I’ve really liked using Lingodeer alongside Wanikani, though I’m also using the Genki textbook and other resources to learn. There is a lot of overlap in vocabulary used between Lingodeer and Wanikani, so with a few exceptions, I haven’t had to spend much effort actually learning the new words that Lingodeer presents in each lesson. Several times, I’ve had Lingodeer teach me a word and it’s shown up in my Wanikani lessons shortly after.
Lingodeer also does not focus on tourist phrases, the app is aimed at actual learners of the language rather than those needing a way to ask where the bathroom is on their vacation (though it does teach you how to ask where the bathroom is, iirc). It just starts at the same place any grammar resource begins, with very basic sentence structure, and develops from there.
In terms of using Lingodeer as the sole grammar resource, I’d be a bit hesitant to advise that, if only because as you noted, it does use set sentences to teach and practice the grammar points rather than forcing you to create your own responses or find the answer without it being a multiple-choice problem. A textbook like Genki or resource like Bunpro will probably do better to let you practice the grammar points, though I personally haven’t cared much for how Bunpro approaches their ‘lessons’. Also, audio is integrated into the lessons and to my knowledge, there isn’t a way to do the lessons without it, so it does more or less require you to be somewhere private or have headphones on hand.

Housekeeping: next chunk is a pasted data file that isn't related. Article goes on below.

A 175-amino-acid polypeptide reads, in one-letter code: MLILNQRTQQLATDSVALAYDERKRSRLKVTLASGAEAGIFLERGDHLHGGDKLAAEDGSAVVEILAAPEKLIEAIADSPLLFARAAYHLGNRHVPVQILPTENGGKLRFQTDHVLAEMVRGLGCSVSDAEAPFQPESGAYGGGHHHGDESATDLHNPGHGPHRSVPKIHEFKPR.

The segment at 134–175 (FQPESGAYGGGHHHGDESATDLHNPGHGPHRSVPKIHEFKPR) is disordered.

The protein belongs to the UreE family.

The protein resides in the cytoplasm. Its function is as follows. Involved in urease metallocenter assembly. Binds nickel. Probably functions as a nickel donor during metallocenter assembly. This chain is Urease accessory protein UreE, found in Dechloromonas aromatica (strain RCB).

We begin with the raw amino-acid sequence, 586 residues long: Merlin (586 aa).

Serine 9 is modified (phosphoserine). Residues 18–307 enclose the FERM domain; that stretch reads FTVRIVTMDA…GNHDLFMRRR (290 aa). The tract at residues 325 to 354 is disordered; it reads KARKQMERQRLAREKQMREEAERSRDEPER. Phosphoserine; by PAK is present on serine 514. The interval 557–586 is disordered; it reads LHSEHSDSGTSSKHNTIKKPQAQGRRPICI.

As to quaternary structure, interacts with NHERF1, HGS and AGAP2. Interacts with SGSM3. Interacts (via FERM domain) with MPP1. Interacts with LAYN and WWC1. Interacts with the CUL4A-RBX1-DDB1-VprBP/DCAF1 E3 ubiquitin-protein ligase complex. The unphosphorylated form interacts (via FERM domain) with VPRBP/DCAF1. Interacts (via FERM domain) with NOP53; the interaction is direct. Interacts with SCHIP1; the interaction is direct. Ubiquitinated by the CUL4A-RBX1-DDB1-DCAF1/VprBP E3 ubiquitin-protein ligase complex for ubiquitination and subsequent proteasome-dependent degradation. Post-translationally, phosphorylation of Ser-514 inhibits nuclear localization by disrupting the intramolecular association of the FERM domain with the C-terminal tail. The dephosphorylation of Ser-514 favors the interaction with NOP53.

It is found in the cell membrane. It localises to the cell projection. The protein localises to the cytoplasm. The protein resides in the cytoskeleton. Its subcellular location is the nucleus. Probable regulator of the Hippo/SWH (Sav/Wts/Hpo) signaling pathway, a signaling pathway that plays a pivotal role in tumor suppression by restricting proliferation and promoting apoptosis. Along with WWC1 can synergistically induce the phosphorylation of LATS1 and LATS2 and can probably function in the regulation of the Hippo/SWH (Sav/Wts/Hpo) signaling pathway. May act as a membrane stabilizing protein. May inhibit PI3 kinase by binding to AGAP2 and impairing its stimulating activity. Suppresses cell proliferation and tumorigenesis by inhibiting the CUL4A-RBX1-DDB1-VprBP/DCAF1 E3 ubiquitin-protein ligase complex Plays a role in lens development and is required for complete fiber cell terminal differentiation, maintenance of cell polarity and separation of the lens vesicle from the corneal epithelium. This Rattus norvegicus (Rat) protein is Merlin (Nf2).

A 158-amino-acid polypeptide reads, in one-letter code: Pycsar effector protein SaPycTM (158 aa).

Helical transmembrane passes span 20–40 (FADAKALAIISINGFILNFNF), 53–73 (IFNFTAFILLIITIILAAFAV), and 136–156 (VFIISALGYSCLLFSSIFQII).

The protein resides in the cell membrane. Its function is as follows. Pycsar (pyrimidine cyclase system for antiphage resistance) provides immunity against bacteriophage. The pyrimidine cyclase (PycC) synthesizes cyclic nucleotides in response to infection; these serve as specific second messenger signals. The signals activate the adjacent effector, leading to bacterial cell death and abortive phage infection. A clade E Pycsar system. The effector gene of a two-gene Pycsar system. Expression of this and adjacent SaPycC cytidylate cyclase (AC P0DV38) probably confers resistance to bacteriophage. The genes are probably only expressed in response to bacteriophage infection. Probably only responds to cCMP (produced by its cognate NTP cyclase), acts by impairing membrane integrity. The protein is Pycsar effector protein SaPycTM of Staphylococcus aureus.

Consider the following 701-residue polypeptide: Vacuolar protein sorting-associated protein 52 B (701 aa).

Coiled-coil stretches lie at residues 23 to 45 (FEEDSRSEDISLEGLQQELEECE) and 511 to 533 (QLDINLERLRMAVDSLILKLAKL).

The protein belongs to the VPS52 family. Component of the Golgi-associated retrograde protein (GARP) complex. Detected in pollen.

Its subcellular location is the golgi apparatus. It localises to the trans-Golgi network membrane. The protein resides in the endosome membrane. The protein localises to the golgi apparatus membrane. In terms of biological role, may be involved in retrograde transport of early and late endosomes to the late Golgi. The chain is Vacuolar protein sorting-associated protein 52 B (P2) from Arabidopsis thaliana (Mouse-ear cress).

Lingodeer does have clear and concise explanations for the grammar points built into the app, though, and it does have a review capability to let you revisit learned grammar without redoing the individual lessons, though the reviews do not operate on an SRS system like Wanikani or Bunpro. It uses native audio and has a few customization options that allow you to switch how you want the Japanese displayed (kanji, kana, or romaji, or various combinations thereof) and the ability to switch one of the lesson activities to text input, so you get some practice with producing the words or using the Japanese keyboard on your device if you have one installed, though the sentences you’re writing are pulled from the sentences used in the lessons.
However, I use Lingodeer as a way to introduce myself to grammar points and become comfortable with the concepts and I think the app excels at that. I wouldn’t consider myself as having properly learned most of what Lingodeer has taught me so far (I’m 80% of the way through course 1), simply because I haven’t spent enough time learning the rules and using the grammar points to create my own sentences, but that’s why I use Genki and other resources. Lingodeer lets me take fifteen minutes, read about and get comfortable with the idea of a certain grammar point and how it’s used, then take that minimal knowledge out into the wild so that when I see it, I have a general idea of what’s going on or at least where to look for a reminder on how that grammar works. The app is very well-designed for that purpose, I think. And each lesson takes about 5 minutes to go through, so it’s easy to pull it out when you have a few spare minutes to look at it.
Overall, I’d definitely recommend Lingodeer as a way to be introduced to and become familiar with grammar or as a way to do quick reviews of learned grammar, but would recommend additional resources to really start internalizing it.